GREENLAND ICE FLOES: by John Branton, July 2010
Having become inveterate cruisers, my wife and I decided to see the ice floes on the west coast of Greenland and experience some of that country’s spectacular and unspoilt scenery. These waters are known as the North West Passage, a trade route to the Pacific Ocean sought by early explorers, but found impenetrable due to thick pack ice. Due to global warming however, the Passage became briefly navigable for the first time in August 2007 and again in August 2008.
After calling at Cobh in Ireland, originally Queenstown during the Irish mass emigrations in the 19th century, and the last port of call of the Titanic, we made passage across the North Atlantic to Qaqortoq. The ship anchored off-shore due to the small harbour and landing was made by ship’s pinnance. A small community of 3,300 people on the southern tip of Greenland, Qaqortq was established in 1775 although there is evidence that Norsemen settled in the area 1,000 years ago - around the time Leif Erikson made his voyage to Canada. It is the most picturesque of Greenland’s towns, benefiting from the warmer temperatures, which probably accounts for its steadily increasing population.
Situated 125 miles inside the Arctic Circle, and the closest port to Canada, Ilulissat was founded in 1741 and has a population of 4,500 inhabitants. Inuit settlements have existed in the region for over 4,000 years. Apart from coastal areas, central Greenland is covered by an ice sheet and Ilulissat has become well-known due to its proximity to the enormous Sermeq Kujalleq glacier. This is the most productive glacier in Greenland and flows at a rate of up to 35 feet each day, depositing billions of tons of ice each year into Disko Bay. It is also the source of large icebergs, typically 200,000 tons with only one eighth of their mass above water, that drift south along the East American seaboard. These icebergs can reach the latitude of New York, and one from the Sermeq Kujalleq glacier is thought responsible for sinking the Titanic.
Eternity is the popular name for Evighedsfjord, some 200 miles south of Ilulissat. This fjord runs 50 miles inland to Mount Taterat, where two glaciers enter the fjord from either side of the 4,500 feet peak from the great Sukkertoppen ice field behind. A fjord of quiet solitude and breathtaking beauty, with giant waterfalls along its length, inhabited by thousands of birds living in the cliffs along the fjord. At the base of Mount Taterat there is a nest of Arctic Eagles. The only sound is of birds and the crack of the 100 foot high glacier as the ice calves into the waters of the fjord. A magical place.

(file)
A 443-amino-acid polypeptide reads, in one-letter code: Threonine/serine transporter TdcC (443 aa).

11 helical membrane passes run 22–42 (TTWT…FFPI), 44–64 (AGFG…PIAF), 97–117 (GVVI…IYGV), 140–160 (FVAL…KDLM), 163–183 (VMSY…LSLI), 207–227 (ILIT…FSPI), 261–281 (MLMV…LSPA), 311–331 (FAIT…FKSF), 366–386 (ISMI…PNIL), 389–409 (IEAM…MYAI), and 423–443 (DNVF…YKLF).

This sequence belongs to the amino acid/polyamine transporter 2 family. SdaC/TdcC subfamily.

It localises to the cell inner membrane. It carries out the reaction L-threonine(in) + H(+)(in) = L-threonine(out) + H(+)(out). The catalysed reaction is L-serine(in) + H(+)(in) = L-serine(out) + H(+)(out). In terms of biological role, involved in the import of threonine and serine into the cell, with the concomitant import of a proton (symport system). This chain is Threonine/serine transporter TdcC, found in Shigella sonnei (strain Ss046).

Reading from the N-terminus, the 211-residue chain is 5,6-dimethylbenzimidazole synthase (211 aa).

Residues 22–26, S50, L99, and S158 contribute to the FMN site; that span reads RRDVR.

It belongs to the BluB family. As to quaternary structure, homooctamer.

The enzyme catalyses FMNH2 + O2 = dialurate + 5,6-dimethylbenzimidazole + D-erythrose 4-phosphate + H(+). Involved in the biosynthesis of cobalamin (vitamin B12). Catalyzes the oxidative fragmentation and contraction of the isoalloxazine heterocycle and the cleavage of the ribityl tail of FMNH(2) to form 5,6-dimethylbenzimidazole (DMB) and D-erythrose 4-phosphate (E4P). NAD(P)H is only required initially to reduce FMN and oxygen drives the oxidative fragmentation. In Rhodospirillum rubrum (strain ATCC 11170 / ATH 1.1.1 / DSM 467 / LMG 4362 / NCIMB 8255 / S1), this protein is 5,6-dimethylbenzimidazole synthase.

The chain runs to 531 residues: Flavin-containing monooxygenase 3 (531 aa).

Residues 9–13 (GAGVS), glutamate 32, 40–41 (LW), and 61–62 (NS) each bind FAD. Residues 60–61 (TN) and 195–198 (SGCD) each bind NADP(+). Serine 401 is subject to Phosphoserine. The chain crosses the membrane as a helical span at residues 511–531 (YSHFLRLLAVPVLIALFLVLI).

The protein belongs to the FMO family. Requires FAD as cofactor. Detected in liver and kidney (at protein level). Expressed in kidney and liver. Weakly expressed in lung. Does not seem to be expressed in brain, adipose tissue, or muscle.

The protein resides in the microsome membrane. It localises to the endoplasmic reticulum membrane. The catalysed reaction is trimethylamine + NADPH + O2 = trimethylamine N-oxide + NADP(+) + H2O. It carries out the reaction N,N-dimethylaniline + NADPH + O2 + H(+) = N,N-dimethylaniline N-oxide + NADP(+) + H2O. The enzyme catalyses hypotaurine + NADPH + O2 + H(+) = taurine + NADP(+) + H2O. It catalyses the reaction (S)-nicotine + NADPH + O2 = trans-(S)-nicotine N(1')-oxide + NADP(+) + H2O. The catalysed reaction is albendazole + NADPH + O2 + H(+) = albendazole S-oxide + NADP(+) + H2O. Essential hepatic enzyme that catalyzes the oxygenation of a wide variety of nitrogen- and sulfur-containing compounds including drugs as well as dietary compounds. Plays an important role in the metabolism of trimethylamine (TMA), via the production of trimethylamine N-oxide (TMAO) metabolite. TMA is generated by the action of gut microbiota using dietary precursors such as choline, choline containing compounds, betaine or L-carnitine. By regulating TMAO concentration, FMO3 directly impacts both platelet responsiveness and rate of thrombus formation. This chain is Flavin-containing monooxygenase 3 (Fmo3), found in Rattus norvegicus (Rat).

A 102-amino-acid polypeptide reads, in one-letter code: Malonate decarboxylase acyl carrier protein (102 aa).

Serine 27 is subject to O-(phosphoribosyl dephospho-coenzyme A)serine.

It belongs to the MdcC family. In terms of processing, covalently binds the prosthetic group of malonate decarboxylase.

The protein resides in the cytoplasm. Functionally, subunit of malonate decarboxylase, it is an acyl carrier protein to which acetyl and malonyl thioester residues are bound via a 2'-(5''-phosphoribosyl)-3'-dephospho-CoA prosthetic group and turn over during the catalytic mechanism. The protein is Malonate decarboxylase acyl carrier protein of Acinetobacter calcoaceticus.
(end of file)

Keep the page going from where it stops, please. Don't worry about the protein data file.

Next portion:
Continued south along the coast accompanied by several pods of 30-40 Minke whales to the town of Nuuk, founded in 1728, and now the nation’s capital with 16,000 inhabitants - approximately one third of the population of Greenland. The town is at the centre of Greenland’s trade, where the main industry is the catching and export of all types of fish, including shellfish and seal. Like other towns in Greenland, the economy of Nuuk is heavily dependent on funding and investment from Denmark.
Cape Farewell Passage
Approaching the southern tip of Greenland along the west coast, we turned into Cape Farewell Passage. The passage is formed by a network of fjords eminating from the west and east coasts, effectively turning the southern peninsular of Greenland into an island. After a short distance, the small Intuit settlement of Augpilagtoq appeared and the ship hove-to while traditional gifts were given to inhabitants who appeared in boats. Progressing further along the Passage, the fjord narrowed to 400 yards, where small icebergs were encountered that had to be eased out of the way. Eventually the ship reached the Prince Christian Sund, the narrow strait leading to the east coast of Greenland, the open sea and Denmark Strait
The world’s most northerly capital city, Reykjavik is the natural centre for exploring the many islands that comprise Iceland. The main island is geologically active, being on the Mid-Atlantic Ridge and the boundary of two techtonic plates, with active volcanoes, geysers, and geothermal springs. The interior is mainly tundra and sparsely populated. Two-thirds of population live in Reykjavic, the major fishing and industrial port, situated in a large bay where whale watching is a popular tourist activity. During the visit, Minke whales of around 25-30 feet in length were seen surface feeding in the bay accompanied by a frenzy of hungery seagulls.
Inclement weather and choppy seas prevented the scheduled visits to Torshaven in the Faroes Islands and Kirkwall in the Shetlands. A rapidly re-arranged itinerary substituted visits to Bergen and Amsterdam, which we had both visited before. Our time in Bergen was spent in the old town and traveling up the modern funicular railway to Mount Floven
Having visited Amsterdam previously by road, it felt eerily strange to travel 16 miles in a large ship along North Sea Canal canal to Amsterdam, through the lock at Ijmuiden, and berth near the centre of the city by the main railway station. However it was also pleasant to refresh one’s memory of this delightful city, before returning and dis-embarking at Dover the following day.
PELICANS : by George Sainsbury Feb 2010
A journey to Florida in February 2010 to walk the National and State Parks, avoiding Disney, hoping to see parts of Florida off the international tourist circuit. Turned out to be the coldest February in 40 years with strong winds coming down from the snow covered States to the north. Still the walking was good as long as you had 4 layers of clothing. Besides the walking my holiday needed a focus. This is where the Pelicans came in.
and more Pelicans : Action, enter stage left, or is that leave stage right